Michael O’Connor posted photos from his video footage of a coyote that scaled his 6-foot fence, then fearlessly leaped down.

Throughout San Diego County, there was an increase in coyote sightings in the last month.

Ramona Facebookers reported coyotes attacked their ducks and chickens. Rabbits near the Tijuana Estuary in Imperial Beach were mauled. My NextDoor neighbor in City Heights warned us on February 4: “In Olivia Canyon, there were at least three coyotes communicating. I’m so glad our kitties are all asleep in our beds — all ‘snoodled in’ nice and cozy. I hope everyone else’s are safely inside as well. Remember, they’re out in the daytime too. Just most active from dusk until dawn. These coyotes sounded like they’re having a coyote meet-up for drinks and looking for dates.”

“This is the time, from January to March when coyotes are having a lot of babies,” Lori Martinez said to me in a phone interview on March 6.

“Coyotes are adapting to living around us humans. The pups are being raised in an environment where they are used to seeing humans a lot more, and they are getting more bold and brave.”

Martinez has lived in Valley Center for 11 years. She owns and runs Two Paws Up, a dog boarding facility on North Lake Wohlford Road by Bates Nut Farm. “The coyotes don’t think, ‘Oh well, that dog and cat live there, and those people in the house love them.’ Instead, coyotes view them as prey if small enough to attack. Coyotes almost killed our dog and did kill three of my cats. I think coyotes nowadays realize that residential areas are an easy place to get food, especially cats.”

On March 6, I spoke with Brian Sodeman, a Valley Center dweller with a master’s in biological science. In the 40 years that he’s lived in San Diego County, he’s noticed an interesting relationship between cats, coyotes, and birds — “where even though coyotes will eat birds given a chance, [ironically,] birds species are more diverse and abundant associated with the presence of coyotes. This is likely attributed to coyotes preying on species that prey heavily on birds, notably house cats. As a result, people will keep their cats inside when coyotes are in the area, which the songbirds appreciate.”

In 2019, the National Park Service did research study of coyote scat (poop) found in the urban area of Los Angeles. The analysis showed that the urban coyotes’ diet consisted of pet cats, which was 19 percent; fruits from ornamental trees, 26 percent; rabbits, 18 percent; human and pet food that were left out, 26 percent; insects, 19 percent; and gophers, 9 percent.

A couple of locals I spoke with who live closer to downtown San Diego attributed the “increase” of prowling coyotes in North Park, Normal Heights, and City Heights, to the “appetizing rat population” brought about by the combination of heavy rains and overflowing trash receptacles in December and January.

“As far as the rats, any increase in resources can contribute to increases in population,” added Sodeman. “They reproduce quickly and are more prolific. In addition to rats, coyotes prey on squirrels, rabbits, opossums, raccoons, and many other small to midsize prey.”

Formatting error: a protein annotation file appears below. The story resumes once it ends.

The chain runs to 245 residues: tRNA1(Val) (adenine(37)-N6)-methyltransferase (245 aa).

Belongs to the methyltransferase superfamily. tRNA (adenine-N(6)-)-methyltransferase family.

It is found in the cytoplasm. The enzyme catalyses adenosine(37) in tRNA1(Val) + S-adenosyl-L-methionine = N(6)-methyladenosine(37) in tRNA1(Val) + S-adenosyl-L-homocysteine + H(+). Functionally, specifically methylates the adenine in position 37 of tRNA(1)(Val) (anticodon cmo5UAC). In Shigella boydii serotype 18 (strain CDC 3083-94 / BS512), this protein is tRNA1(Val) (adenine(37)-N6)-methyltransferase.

“Thus, coyotes provide benefits to both urban and rural communities by keeping rodent and lagomorph populations in check,” corroborates the Project Coyote site. “City dwellers enjoy cleaner environments (and avoid having to use rat poisons that can impact non-target animals). Ranchers benefit from coyotes controlling micro-herbivores (such as rabbits and gophers) that otherwise compete with their grazing animals for food.” In addition, when coyotes naturally control rodent populations, farmers suffer less crop loss or crop damage. Additionally, because coyotes control rodents, it reduces the spread of rodent-born diseases,

Another benefit of having coyotes is they are scavengers, and they help clean animal carcasses throughout the county.

Martinez continued: “It’s unfortunate, sometimes humans are under the impression that they own the planet, versus living on it with other creatures. And coyotes were here long before us.”

So how do we protect our pets and livestock from coyotes?

“There are solar-powered animal repellers where if the coyotes come up close to the fence, the red lights turn on, and the coyotes think the red lights are the eyes of a predator,” Martinez suggested. “There is urine spray. Coyotes are territorial, so if you can claim territory around your yard, through scent, that should also work.”

As adults, coyotes — part of the dog family and weigh between 22 and 25 pounds — can scale fences quickly. Martinez’s neighbor, Michael O’Connor, posted photos from his video footage of a coyote that scaled his six-foot fence, then fearlessly leaped down.

So to prevent her dogs from escaping their facility and hinder coyotes and other predators from coming in, Martinez installed double coyote fencing, which juts out at about a 45-degree angle by the top of the fences. “In my opinion, it is not a very expensive thing to do: you buy the extension poles, you can buy them bent, or bend them yourselves. Then, you attach them. It’s a straightforward way to extend the fence and make your backyard more secure.”

Lynsey White of the Humane Society of the United States, noted, “Seeing a coyote out during the day is not a cause for alarm, especially in the spring and summer when they’re looking for food for their pups.”

The humane society’s website continues, “If a coyote displays no fear of people, he’s probably been fed. You can re-instill his fear by raising your arms and yelling to drive him away. This is called hazing.”